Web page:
by Vihari-Lala Mitra | 1891 | 1,121,132 words | ISBN-10: 8171101519
The English translation of the Yoga-vasistha: a Hindu philosophical and spiritual text written by sage Valmiki from an Advaita-vedanta perspective. The book contains epic narratives similar to puranas and chronologically precedes the Ramayana. The Yoga-vasistha is believed by some Hindus to answer all the questions that arise in the human mind, an...
Argument:—The sage's visit to the stony-mansion and the nymph's relations of the force of habit.
The nymph continued:—
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If you, O sage, have any doubt in any part of my narration; then please to walk with me and see that mansion, and you will observe there many more wonders than what I have related.
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Upon this I said "well" and went on travelling with her in our aerial journey; as the fragrance of flowers flies with the winds, to aerial nothing in which they are both lost for ever.
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As I passed far and afar, in the regions of air; I met with multitudes of etherial beings, and came to the sight of their celestial abodes.
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Passing over the regions traversed by the celestials, in the upper and higher sphere of heaven; I arrived at blank and blanched sky, beyond the height and above the summit of the polar mountain.
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I then passed amidst this etiolated vault and came out at last of it, as the fair moon appears under the white canopy of heaven; and beheld above me the bright belt of zodiac, containing the seven-fold golden spheres of the seven planets. Note. the Hindu astronomy does not reckon the earth as one of the moving planets.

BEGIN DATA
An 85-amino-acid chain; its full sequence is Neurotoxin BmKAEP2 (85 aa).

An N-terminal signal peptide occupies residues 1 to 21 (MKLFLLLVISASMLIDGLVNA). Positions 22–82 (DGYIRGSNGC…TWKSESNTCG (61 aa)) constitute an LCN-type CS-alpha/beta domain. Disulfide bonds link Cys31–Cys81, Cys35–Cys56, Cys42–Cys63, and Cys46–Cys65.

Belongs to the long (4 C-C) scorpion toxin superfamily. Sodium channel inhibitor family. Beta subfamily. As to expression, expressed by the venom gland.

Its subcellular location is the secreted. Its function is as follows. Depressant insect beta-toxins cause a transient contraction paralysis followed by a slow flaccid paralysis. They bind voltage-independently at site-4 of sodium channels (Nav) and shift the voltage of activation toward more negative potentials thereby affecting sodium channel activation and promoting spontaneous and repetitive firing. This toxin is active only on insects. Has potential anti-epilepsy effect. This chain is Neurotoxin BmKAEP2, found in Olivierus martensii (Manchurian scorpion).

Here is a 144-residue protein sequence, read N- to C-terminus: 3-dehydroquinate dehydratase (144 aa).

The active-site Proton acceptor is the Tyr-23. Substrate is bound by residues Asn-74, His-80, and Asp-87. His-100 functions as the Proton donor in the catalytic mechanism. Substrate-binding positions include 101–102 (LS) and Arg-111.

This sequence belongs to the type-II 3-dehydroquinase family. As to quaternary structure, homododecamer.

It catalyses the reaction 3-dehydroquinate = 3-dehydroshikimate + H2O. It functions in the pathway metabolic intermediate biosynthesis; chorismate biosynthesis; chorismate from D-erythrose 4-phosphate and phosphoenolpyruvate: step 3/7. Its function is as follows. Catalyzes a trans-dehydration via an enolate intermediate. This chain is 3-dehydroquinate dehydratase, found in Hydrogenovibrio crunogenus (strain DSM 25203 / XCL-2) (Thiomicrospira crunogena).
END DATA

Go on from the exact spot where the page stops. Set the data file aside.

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As I was looking at that belt of the zodiac, I found it as a crystalline marble, and burning with fire. I could not discern any of the worlds that it encompassed (they being all put to shade by the zodiacal light).
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I then asked my lovely companion, to tell me where were the created worlds, together with the gods and planetary bodies and stars, and the seven spheres of heaven.
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Where were the oceans and the sky, with all its different sides (of the compass); where were the high and heavy bodies of clouds, the starry heaven, and the ascension and descension of the rolling planets.
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Where are now, said I, the rows of the lofty mountain peaks, and the marks of the seas upon the earth; where are the circles and clusters of the islands, and where are the sunny shores and dry and parched grounds of deserts.
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There is no reckoning of time here, nor any account of actions of men; nor is there any delusive appearance of a created world or anything whatever, in this endless and empty vacuum.
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There is no name of the different races of beings, as the Gods, demigods, Vidyadharas, Gandharvas and other races of mankind; there is no mention of a sage or prince, or of aught that is good or evil, or of a heaven or hell, or day and night and their divisions into watches, hours &c.
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There is no calculation of the divisions of time (in this extramundane space), nor any knowing of merit or demerit (in this uninhabited place); it is free from the hostility of the gods and demigods and the feelings of love and enmity (between man and man).
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Whilst I had been prating in this manner in my amazement, that excellent lady who was my cicerone in this maze, spake to me and said, with her eyeballs rolling as a couple of fluttering black bees.
The nymph said:—
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I neither see any thing here, in its former state; but find everything presenting a picturesque form in this crystal stone, as it does in its image appearing in a mirror.